Russian Sukhoi S-70 Okhotnik-B drone could Dominate

Drones, or unmanned aerial vehicles (UAVs), have become crucial in modern warfare, as evidenced by their use in the ongoing conflict between Ukraine and Russia. Both sides have deployed various drones, some made domestically and others acquired from foreign nations. Russia uses drones made within its borders and designs from Iran, while Ukraine combines its drones with systems supplied by Western countries.

The Sukhoi S-70 project, also called Hunter-B, is an ambitious attempt to create a highly stealthy UAV that could transform the air domain. The Russian government expects it to become a dominant force in the skies, which could draw the attention of NATO.

Innovations in the development of high-capacity UAVs

Russian Sukhoi S-70 Okhotnik-B drone could Dominate
Su-57 fighter

According to reports in the Russian state press, the development of the S-70 Ohotnik has been a fifteen-year-long journey. In 2011, the Russian Ministry of Defense chose Sukhoi to design a highly advanced attack and reconnaissance UAV. Sukhoi and MiG worked together at the Novosibirsk Aeronautical Production Association and finally introduced the S-70 in 2017, featuring its innovative flying wing design.

The drone has exceeded expectations since then, successfully performing test flights and demonstrating its operational capability alongside the Su-57 fighter. This evaluation helped to assess long-range avionics and weapons systems.

The future of air dominance and UAV integration

Russian Sukhoi S-70 Okhotnik-B drone could Dominate

The Hunter-B, weighing 20 tons and powered by the AL-31 turbojet engine — the same engine that powers the Su-27 fighter — is capable of flying at speeds over 620 mph and can cover a distance of up to 3,730 miles.

According to reports, the S-70 is capable of carrying the Kh-59 Mk2 cruise missile and other weapons, which could have a significant impact on future air operations.

The S-70 and Su-57 stealth fighter operating together, as envisioned, reflect similar strategies to those of the US Air Force’s Next Generation Air Dominance program. Andrey Yelchaninov of the Russian Military-Industrial Commission highlighted the future ability to control multiple Okhotnik drones from a single Su-57. This promises synergy between manned and unmanned aircraft in unprecedented combat formations.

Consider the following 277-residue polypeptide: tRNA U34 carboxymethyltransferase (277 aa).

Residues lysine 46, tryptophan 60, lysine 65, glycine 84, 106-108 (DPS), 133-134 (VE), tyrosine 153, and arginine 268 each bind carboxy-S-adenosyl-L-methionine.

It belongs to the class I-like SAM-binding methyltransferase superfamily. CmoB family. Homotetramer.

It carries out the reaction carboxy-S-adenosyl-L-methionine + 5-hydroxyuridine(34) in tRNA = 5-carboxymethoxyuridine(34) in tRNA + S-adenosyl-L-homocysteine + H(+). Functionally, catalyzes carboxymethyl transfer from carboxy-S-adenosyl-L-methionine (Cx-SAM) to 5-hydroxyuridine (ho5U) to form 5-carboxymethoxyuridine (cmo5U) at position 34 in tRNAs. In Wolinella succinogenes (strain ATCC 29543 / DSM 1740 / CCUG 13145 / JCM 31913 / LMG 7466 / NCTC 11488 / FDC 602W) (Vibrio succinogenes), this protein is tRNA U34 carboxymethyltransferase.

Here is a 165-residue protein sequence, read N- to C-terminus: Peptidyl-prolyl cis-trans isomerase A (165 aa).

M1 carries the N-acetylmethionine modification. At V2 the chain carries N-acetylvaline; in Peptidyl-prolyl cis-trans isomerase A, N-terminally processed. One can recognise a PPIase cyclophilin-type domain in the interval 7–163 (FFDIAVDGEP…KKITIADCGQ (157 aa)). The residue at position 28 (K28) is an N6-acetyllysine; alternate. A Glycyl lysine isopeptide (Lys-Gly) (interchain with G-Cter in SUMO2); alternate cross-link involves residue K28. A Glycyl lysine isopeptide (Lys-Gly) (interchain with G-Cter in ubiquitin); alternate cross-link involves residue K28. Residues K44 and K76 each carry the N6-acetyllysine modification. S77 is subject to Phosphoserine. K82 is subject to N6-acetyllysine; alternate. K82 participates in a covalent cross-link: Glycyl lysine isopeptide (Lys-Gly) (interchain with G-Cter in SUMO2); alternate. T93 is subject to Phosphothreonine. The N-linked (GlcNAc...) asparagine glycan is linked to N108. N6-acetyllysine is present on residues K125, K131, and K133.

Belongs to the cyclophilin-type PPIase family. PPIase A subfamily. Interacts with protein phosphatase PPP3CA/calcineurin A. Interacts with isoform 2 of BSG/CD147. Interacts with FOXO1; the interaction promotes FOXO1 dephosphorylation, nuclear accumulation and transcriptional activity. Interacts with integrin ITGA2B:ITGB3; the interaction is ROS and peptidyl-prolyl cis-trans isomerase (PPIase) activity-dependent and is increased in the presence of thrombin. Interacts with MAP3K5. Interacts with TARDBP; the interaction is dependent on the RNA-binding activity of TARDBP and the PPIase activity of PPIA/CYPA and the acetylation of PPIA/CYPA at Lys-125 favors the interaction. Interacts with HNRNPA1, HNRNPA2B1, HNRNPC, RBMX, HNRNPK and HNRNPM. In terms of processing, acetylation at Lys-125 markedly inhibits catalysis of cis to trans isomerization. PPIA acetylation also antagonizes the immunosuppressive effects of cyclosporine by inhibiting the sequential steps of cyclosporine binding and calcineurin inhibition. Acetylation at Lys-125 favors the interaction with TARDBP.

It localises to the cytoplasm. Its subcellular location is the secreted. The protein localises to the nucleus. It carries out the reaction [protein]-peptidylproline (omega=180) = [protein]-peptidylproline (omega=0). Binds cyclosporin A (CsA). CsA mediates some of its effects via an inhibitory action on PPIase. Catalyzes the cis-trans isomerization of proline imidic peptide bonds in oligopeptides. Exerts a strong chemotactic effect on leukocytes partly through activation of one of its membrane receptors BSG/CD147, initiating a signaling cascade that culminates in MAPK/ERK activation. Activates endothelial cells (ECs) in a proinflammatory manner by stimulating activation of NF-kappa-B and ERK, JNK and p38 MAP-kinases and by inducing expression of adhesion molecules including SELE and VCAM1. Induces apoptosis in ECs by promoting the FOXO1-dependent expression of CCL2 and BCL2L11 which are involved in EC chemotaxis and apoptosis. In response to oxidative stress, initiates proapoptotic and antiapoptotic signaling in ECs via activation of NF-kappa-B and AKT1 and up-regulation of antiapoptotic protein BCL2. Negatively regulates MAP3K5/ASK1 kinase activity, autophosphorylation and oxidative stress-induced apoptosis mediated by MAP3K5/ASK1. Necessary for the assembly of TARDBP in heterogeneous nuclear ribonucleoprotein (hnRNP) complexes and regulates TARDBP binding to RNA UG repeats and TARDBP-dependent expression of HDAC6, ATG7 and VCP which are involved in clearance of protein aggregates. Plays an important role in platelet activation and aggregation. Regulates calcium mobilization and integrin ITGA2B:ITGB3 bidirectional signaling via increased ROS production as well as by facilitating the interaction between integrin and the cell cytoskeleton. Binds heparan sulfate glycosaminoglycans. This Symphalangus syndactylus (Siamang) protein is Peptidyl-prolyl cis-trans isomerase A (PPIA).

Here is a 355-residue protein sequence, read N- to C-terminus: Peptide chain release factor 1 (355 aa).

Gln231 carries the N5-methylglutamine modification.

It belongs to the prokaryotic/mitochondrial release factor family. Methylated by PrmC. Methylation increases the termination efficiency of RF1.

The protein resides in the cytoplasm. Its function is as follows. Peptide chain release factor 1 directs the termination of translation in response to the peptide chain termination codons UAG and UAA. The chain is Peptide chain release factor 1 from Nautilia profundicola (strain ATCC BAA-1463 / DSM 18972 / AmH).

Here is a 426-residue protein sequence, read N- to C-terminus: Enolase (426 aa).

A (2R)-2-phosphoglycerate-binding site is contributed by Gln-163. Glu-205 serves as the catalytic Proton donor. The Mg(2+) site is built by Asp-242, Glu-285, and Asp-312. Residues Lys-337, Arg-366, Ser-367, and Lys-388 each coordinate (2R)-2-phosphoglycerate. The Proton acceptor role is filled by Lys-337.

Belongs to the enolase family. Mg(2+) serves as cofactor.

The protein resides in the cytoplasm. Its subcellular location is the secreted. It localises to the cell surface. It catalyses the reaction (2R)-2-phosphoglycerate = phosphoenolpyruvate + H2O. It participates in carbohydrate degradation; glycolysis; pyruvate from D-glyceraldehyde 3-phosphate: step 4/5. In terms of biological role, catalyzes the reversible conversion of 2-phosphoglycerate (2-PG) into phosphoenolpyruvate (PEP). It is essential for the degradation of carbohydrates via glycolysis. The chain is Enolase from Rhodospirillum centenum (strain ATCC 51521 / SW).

Advances and challenges in the AI ​​connection of UAV systems

Russian defense giant Rostec has been perfecting the artificial intelligence technology underpinning the innovative connection between the S-70 UAV and the Su-57 fighter.

This connection, essential for joint operation as a faithful wingman, is based on a data link robust against interference through the use of advanced encryption and parallel transmission channels.

The architecture of this technology encompasses data interleaving methods, precise transfer synchronization and multi-directional transmission capabilities, thus optimizing communication efficiency and expanding the scope of shared information.

In response to the invasion of Ukraine, the international community has severely restricted Russian capabilities through economic sanctions, directly impacting defense production. Shortages of critical components such as microchips have forced Russia to look for ingenious solutions, including recycling domestic electronic components to keep its arsenal operational.

Production of the S-70 faces significant uncertainties due to these limitations. Russia’s dependence on imports, especially from Iran, for its UAVs, illustrates an effort to cope with imposed limitations.

This external support could be key in the future development of the Hunter-B, although the Russian practice of exaggerating its military capabilities raises questions about the feasibility and timeliness of deploying the S-70 on the battlefield, especially given the current difficulties in the context of the Ukrainian conflict.